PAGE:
Colloquium with Professor R. William Liddle, Department of Political Science, Ohio State University
Although all five of his predecessors have held the title, Susilo Bambang Yudhoyono is Indonesia's first directly elected president. Chosen in 2004, he expects to serve until the next scheduled election in 2009. How effective has he been, in comparison with his predecessors and given the formal and informal constraints of the new presidential democracy? Is Indonesian democracy becoming more or less stable under his administration?
R. William Liddle is Professor of Political Science at Ohio State University and a specialist on Southeast Asian, particularly Indonesian, politics. He has conducted research in Indonesia on many occasions since the early 1960s, and has been a Fulbright researcher and lecturer in both Indonesia and Singapore. He writes for the international and Indonesian media, including The New York Times, International Herald Tribune, Wall Street Journal and Asian Wall Street Journal, Far Eastern Economic Review, Jakarta dailies Kompas, Koran Tempo, Media Indonesia, Republika and the national Indonesian newsweekly Tempo. He has appeared on the News Hour with Jim Lehrer, Fox News, CNN, All Things Considered and Talk of the Nation on National Public Radio, and on many BBC, Voice of America, Australian, Canadian, Dutch and Indonesian television and radio programs.
Professor Liddle's recent scholarly publications include: “Leadership, Party and Religion: Explaining Voting Behavior in Indonesia,” Comparative Political Studies, forthcoming 2007 (with Saiful Mujani); “Political Leadership and Civilian Supremacy in Third Wave Democracies: Comparing South Korea and Indonesia,” Pacific Affairs, summer 2006 (with Yong Cheol Kim and Salim Said); “Indonesia in 2005: A New Multi-Party Presidential Democracy,” Asian Survey, January/February 2006 (with Saiful Mujani); “Year One of the Yudhoyono-Kalla Duumvirate,” Bulletin of Indonesian Economic Studies, December 2005; and “Indonesia’s Approaching Elections: Politics, Islam, and Public Opinion,” Journal of Democracy, January 2004 (with Saiful Mujani). His recent Indonesian-language writings have been collected in Revolusi Dari Luar, Jakarta: Nalar, 2005; and Islam, Politik, dan Modernisasi, Jakarta: Sinar Harapan, 1997.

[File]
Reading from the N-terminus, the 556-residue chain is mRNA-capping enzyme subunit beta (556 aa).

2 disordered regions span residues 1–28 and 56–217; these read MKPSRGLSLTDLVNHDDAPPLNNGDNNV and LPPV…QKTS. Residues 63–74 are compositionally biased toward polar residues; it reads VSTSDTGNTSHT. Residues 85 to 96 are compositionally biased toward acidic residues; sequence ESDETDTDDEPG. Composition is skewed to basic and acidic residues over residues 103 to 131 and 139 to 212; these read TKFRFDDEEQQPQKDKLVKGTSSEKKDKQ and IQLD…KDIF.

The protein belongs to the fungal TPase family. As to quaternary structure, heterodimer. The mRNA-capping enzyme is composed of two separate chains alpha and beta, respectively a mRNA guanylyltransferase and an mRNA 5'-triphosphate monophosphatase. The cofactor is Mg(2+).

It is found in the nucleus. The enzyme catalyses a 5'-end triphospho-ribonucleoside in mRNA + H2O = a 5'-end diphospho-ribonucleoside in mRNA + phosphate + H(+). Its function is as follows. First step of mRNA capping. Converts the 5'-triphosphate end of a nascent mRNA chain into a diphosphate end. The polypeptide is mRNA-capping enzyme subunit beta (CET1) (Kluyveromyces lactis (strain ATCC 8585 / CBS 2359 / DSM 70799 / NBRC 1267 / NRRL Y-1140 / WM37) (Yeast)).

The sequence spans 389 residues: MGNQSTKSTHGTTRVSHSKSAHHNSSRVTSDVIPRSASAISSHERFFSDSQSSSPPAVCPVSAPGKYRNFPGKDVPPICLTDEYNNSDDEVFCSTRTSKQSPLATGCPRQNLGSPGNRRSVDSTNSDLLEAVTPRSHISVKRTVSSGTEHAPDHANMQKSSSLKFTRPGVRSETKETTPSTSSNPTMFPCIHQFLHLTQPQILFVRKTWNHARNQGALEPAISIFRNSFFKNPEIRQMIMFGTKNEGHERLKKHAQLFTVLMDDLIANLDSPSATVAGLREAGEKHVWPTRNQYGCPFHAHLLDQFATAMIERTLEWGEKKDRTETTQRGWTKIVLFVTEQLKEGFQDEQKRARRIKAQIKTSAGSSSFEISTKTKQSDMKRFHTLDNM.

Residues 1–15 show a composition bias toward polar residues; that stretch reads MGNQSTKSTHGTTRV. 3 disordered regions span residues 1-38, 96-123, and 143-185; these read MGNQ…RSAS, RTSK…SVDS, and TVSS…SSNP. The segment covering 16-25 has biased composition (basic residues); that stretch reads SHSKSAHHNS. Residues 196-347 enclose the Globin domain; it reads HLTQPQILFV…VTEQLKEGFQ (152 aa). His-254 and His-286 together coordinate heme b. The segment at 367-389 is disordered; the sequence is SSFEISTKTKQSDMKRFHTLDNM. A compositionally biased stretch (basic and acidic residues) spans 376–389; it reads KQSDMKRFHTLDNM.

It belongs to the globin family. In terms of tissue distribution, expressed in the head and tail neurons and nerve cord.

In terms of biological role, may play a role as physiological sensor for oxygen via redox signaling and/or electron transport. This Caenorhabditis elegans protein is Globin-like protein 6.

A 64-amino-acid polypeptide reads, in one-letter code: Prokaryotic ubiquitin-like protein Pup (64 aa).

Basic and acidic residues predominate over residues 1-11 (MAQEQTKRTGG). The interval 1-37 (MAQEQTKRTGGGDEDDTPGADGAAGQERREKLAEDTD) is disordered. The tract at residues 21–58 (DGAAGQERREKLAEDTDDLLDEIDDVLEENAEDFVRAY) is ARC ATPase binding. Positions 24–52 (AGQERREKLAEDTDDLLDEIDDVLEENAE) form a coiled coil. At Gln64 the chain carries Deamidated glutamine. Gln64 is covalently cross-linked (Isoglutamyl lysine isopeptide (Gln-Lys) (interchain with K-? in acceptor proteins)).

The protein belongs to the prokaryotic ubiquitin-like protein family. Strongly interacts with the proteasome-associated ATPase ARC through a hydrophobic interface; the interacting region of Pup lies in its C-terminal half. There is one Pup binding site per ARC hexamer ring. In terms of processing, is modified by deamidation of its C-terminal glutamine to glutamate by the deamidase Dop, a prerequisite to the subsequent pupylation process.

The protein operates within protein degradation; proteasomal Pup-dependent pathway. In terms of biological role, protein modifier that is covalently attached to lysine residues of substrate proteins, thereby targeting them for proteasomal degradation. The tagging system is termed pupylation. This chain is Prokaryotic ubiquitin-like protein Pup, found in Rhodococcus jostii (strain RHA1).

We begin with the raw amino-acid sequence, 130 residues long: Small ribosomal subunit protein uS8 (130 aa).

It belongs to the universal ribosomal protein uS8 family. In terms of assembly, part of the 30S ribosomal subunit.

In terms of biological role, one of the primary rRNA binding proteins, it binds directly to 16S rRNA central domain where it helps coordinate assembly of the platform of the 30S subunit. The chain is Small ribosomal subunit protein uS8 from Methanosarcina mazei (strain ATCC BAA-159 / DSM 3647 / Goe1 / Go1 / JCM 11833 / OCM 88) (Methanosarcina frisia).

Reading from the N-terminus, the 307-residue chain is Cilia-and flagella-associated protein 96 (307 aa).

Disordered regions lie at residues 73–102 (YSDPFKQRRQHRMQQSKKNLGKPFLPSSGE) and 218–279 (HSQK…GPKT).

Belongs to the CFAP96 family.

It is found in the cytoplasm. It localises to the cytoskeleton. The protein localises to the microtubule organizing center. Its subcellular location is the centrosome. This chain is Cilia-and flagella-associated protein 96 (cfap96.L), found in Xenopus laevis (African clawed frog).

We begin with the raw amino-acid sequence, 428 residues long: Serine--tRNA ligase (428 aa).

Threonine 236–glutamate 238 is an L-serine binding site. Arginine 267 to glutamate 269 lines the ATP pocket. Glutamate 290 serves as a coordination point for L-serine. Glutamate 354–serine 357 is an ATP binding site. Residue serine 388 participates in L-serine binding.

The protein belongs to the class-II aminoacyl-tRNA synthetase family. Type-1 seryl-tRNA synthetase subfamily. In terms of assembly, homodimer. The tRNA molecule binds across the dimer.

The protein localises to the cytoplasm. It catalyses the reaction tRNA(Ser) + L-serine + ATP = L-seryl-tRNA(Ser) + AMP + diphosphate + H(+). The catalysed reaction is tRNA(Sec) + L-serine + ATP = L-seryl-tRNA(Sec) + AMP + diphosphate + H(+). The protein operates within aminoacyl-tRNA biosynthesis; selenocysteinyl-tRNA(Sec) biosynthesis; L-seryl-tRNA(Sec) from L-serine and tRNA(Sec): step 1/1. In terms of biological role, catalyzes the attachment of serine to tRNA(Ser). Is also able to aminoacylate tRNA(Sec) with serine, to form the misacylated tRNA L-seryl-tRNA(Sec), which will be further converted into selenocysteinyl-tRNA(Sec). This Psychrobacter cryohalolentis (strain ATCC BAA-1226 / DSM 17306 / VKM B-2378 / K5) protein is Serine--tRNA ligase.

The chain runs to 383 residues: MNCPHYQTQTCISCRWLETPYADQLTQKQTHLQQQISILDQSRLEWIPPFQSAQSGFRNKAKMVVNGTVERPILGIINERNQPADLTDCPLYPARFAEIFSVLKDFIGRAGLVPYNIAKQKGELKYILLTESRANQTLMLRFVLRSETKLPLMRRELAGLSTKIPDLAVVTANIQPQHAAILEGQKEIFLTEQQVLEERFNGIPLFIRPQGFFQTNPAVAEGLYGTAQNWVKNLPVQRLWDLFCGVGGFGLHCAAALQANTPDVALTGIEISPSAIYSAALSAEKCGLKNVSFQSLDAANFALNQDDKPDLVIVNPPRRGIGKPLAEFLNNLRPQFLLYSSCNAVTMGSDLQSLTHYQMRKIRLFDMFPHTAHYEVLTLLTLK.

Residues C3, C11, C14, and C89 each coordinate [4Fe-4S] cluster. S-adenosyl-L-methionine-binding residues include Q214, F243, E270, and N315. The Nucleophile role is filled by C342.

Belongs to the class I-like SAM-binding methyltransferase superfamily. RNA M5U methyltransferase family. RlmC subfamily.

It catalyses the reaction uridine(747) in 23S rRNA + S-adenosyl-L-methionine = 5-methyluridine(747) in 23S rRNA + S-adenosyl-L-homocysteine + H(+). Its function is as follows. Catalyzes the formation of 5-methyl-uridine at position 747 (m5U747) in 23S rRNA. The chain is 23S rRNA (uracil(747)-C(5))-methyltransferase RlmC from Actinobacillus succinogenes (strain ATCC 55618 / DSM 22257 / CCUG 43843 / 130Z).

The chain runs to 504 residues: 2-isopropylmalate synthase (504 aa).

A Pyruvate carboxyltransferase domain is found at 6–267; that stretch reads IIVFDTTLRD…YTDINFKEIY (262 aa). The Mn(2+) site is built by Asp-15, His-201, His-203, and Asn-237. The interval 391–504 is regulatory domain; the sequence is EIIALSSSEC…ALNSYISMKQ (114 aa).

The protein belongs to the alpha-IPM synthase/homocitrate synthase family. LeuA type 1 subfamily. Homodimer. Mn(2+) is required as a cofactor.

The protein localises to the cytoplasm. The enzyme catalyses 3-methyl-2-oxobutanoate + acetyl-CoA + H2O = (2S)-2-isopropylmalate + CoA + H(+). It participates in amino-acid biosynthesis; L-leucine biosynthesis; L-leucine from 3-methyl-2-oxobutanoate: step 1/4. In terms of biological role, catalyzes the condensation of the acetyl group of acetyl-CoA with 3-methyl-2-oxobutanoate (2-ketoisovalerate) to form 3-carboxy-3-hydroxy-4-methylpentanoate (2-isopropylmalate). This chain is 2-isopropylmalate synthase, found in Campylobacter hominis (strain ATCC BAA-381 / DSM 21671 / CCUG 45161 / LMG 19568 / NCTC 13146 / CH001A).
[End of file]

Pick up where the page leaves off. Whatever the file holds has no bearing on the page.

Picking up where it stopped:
Professor Liddle has served as chair of the Indonesia Committee and Southeast Asia Council of the Association for Asian Studies, and as assistant editor for Southeast Asia of the Association's Journal of Asian Studies. He has been a frequent consultant to the United States Agency for International Development and other U.S. government agencies, and to the National Democratic Institute. Since 1975 he has lectured regularly at the Department of State's Foreign Service Institute, which recently named him Distinguished Visiting Lecturer.
Cost: Free and open to the public.
Parking in UCLA's Lot 3 costs $8.
Sponsor(s): Center for Southeast Asian Studies
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